There I stood, pink smoothie in hand, alternating between freeze headaches and the pleasure of the cold drink on a hot day. The inside of the McDonald’s had been too cold, and after the glorious reward of a Big Mac, large fries, and DP, There was no better place to bask in the sun and slurp than outside the entrance, next to my bike.
I’d been pedaling for four hours and had earned that Big Mac. The sugar, the salt, the thick grease, the fake vegetables piled into the fake bread were so glorious, a sensation of lovely poison that few things will ever equal. Ravenous hunger slaked with fast food is the second best feeling there is.
As I stood there, a minivan pulled up from the drive thru window and stopped next to me instead of going straight and exiting onto arrow highway. I looked at the driver, who had her arm draped in the door, and her passenger. The lady’s forearm was larger than my thigh and her multi chin spilled onto the enormous pillow growing out of her chest.
Rolls hung off her forehead, and tiny eyes, deeply sunk, briefly took me in. She was about my age and her passenger, perhaps her mother, was equally covered in blankets and layers of natural insulation.
In short, typical McDonald’s customers.
I finished my smoothie and leaned over to unlock my bike. That’s when the front door to the McDonald’s opened and a worker staggered out carrying what can only be described as a modified McDonald’s garbage bag with a big plastic handle. It took both hands and she groaned under the weight of her load.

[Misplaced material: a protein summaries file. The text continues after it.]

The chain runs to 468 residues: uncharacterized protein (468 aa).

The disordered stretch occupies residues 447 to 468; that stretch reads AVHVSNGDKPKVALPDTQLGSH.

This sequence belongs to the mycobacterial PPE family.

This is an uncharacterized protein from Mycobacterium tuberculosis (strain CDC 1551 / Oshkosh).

That’s when I understood what was going on. The lady had ordered so much food that it couldn’t be handed off through the drive thru window, windows that are basically big enough for a horse to walk through. Indeed, the bag was so large that the employee could barely get it into the open window, and it wasn’t helped by the lady’s huge arms.
A wrestling shoving pushing match ensued where they thrust and crammed the bag in between the dash the breasts the arms the chins and the windshield so violently that I actually felt sorry for the dead meat inside the bag.
Of course it could have been accomplished with much less violence by simply opening the massive sliding door and setting the trash bag on the seat but then the patrons wouldn’t have been able to do what came next: shove their fists, and practically their faces, into the trash bag and begin strangling French fries, which they did with the gusto of prisoners breaking a fast.
The implications staggered me. The trash bag meant that this was a regular thing for countless customers. And it was 11:30 AM; there was no way this was their first meal of the day. And the contents had to have cost at least $70. And it’s wasn’t going to be their last meal of the day either, or even of the afternoon.
Our eyes meet ever so briefly, mine shocked, hers defiant. “What are you looking at, boy? Haven’t you ever seen someone eat a trash bag’s worth of junk food?”
When I recounted the story to Wily, he said, “You don’t just get like that. It takes years and years of hard work and tens of thousands of dollars. And you know something else? They have never been hungry.”
“How do you figure? They almost chewed their own fingers off getting those fries into the glory hole.”
“They have never exited the state off being fed. There is never a moment in their lives when their stomachs and intestines haven’t been filled, absolutely filled, with food. You can’t feel real hunger that way, only the psychological craving of the drug.”
“Can we change the name?” I asked.
“The State of Fed.”